The world’s best DAC just got even better!
Improving on a legend is never easy, but Cambridge Audio has gone back to the drawing board to create the DacMagic Plus with exciting new features, wireless device connectivity, and best of all, significantly enhanced audio performance.
We live in a world of immense musical opportunity. Computers, TVs and Blu-ray players can all deliver audio to your hi-fi system, but because they’re primarily designed to perform other functions, their audio outputs lack quality. But by simply connecting them to DacMagic Plus, you can bypass their inbuilt digital to analogue converters transforming their humdrum performance into something altogether more spectacular!
DacMagic Plus works by taking a digital audio signal from your PC, digital iPod dock or TV which it analyses and upgrades using our clever ATF2 algorithm. It’s totally flexible and supports digital music of all formats. DacMagic Plus even supports 24-bit data over USB so you can enjoy better than CD quality from uncompressed music stored on your PC.
And by linking our plug-and-play BT100 wireless audio receiver to DacMagic Plus, you can also stream music wirelessly from your iPhone, Android smartphone, iPad, tablet, laptop or any device that supports Bluetooth*. Best of all, if your smartphone, tablet or Apple PC supports the high-end audio aptX CODEC, you can stream audiophile quality music from your device to DacMagic Plus.
Of course the range of music available from today’s mobile devices is almost endless and as well as controlling and playing stored music, online music services like Spotify and Last FM can be shared with your hi-fi in stunning quality.
*Optional BT100 audio receiver required
Such impressive technology can be hard to explain, so why not enjoy a personal audition the new DacMagic Plus? With Cambridge Audio specialists located across the globe, there’s never been a better time to experience the future of digital music.
Twin Wolfson WM8740 24bit DACs used in dual differential configuration
New Anagram Technologies ATF2™ 24-bit/384kHz audio up-sampling / jitter reduction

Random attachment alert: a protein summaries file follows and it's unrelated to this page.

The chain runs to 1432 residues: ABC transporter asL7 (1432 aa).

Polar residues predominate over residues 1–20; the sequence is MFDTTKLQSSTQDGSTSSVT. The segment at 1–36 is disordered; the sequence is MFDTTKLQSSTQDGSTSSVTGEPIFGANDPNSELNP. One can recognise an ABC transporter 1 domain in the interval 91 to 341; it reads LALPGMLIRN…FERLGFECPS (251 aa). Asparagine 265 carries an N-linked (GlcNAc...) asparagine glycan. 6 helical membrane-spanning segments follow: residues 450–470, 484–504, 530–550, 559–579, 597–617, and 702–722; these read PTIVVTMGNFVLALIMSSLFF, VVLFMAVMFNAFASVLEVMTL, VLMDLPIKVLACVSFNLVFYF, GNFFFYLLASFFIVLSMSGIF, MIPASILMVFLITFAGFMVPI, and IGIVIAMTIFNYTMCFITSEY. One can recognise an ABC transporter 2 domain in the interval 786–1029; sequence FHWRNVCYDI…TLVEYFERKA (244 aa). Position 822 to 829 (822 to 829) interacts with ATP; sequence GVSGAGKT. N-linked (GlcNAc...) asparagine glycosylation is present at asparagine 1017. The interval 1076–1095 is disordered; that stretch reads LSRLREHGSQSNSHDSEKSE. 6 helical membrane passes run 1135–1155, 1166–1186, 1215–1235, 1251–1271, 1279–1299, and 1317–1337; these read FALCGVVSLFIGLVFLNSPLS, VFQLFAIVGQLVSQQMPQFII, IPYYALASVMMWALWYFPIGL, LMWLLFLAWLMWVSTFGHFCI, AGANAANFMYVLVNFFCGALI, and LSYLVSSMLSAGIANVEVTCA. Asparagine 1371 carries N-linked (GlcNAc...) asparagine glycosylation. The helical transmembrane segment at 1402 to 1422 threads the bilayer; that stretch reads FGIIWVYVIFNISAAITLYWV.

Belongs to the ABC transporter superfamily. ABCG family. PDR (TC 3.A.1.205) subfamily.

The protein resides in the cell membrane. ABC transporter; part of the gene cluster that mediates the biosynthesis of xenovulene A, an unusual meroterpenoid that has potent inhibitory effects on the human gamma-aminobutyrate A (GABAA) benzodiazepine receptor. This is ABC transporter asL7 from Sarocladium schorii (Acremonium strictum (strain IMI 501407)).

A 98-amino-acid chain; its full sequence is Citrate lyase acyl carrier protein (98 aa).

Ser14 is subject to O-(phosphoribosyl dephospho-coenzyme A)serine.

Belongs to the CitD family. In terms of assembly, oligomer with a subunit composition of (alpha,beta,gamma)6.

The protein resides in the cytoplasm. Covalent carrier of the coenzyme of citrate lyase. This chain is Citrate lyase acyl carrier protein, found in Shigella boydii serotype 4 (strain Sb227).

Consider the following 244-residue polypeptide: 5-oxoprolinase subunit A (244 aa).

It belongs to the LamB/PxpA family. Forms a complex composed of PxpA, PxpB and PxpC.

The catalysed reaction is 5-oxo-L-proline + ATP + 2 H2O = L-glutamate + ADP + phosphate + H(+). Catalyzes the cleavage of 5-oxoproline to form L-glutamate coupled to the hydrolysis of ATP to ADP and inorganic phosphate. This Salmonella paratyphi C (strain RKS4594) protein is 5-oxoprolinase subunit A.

Optional Digital Preamp mode allowing connection directly to power amp or active speakers
24-bit/96kHz driverless USB Audio 1.0
24-bit/192kHz USB Audio 2.0 with ASIO or kernel streaming modes
Asynchronous USB transfer for very low jitter
Selectable digital filters - linear phase, minimum phase and steep
Balanced XLR audio output and RCA phono output
Two 24 bit digital inputs (with optical or coaxial for each)
External input for optional BT100 Bluetooth receiver - allows audio to be streamed and up-sampled from any paired Bluetooth device
Supports high quality apt-X Bluetooth CODEC as well as standard SBC Bluetooth CODEC
D/A Converters: Dual Wolfson WM8740 24bit DACs
Digital filter: Analog Devices ADSP21261 DSP
upsampling to 24-bit/384kHz
Analogue filter: 2-Pole Dual Differential Bessel Double Virtual Earth Balanced
Frequency Response: 20Hz to 20kHz (±0.1dB)*
THD @ 1Khz 0dBFs:
THD @ 1kHz -10dBFs: <0.001%
THD @ 20kHz 0dBFs: <0.002%
Signal to Noise Ratio: -112dBr
Total correlated jitter: <130pS
Crosstalk @ 1kHz: < -130dB
Crosstalk @ 20kHz: < -112dB
Output Impedance: <50ohms
Max. output level (unbalanced) 2.1V rms
Max. output level (balanced) 4.2V rms (2.1V per phase)
Digital input word widths supported: 16-24bit
Digital input sampling frequencies supported: 32kHz, 44.1kHz, 48kHz, 88.2kHz, 96kHz, 176.4kHz**, 192kHz
Audio output up-sampling: Fixed 24-bit/384kHz
Max power consumption 12W
Dimensions (H x W x D): 52 x 215 x 191mm
What can I plug into my DAC?
DAC's will usually have a number of inputs. Coaxial and Toslink Optical are the most common, while USB is still also very common.
The Optical and Coaxial connections can have a CD player, network streamer, television, dvd/blu-ray disc player, game console, and some computers.
The USB input can handle pretty much any kind of computer, or a phone with the appropriate adapter (OTG for android, Camera Connect Kit for iOS devices).
What is a DAC?
Every digital device with an analog output has a Digital to Analog Converter of some kind. In the case of phones, televisions, and computers, they are usually stuck on as an afterthought, or just to do the job of creating analog sound to be amplified and played through speakers.
Having a standalone DAC is a worthwhile investment in any modern Hi-Fi system, essentially all the circuitry involved in creating that signal you can hear from the 1's and 0's is housed in its own box, with usually a much better design than what you would find in your television or computer.
A DAC can be useful to connect digital devices to an analog amplifier if the amplifier doesn't have digital inputs. Or if you are after a cleaner, more refined sound.
Things to listen for in higher quality DAC's are separation of sounds (how well you can hear a single voice or instrument in the mix of all the others), "textures" of sounds (raspyness of a bow being drawn across the strings of a double bass), or the clarity of echo's and quiet noises among loud instruments.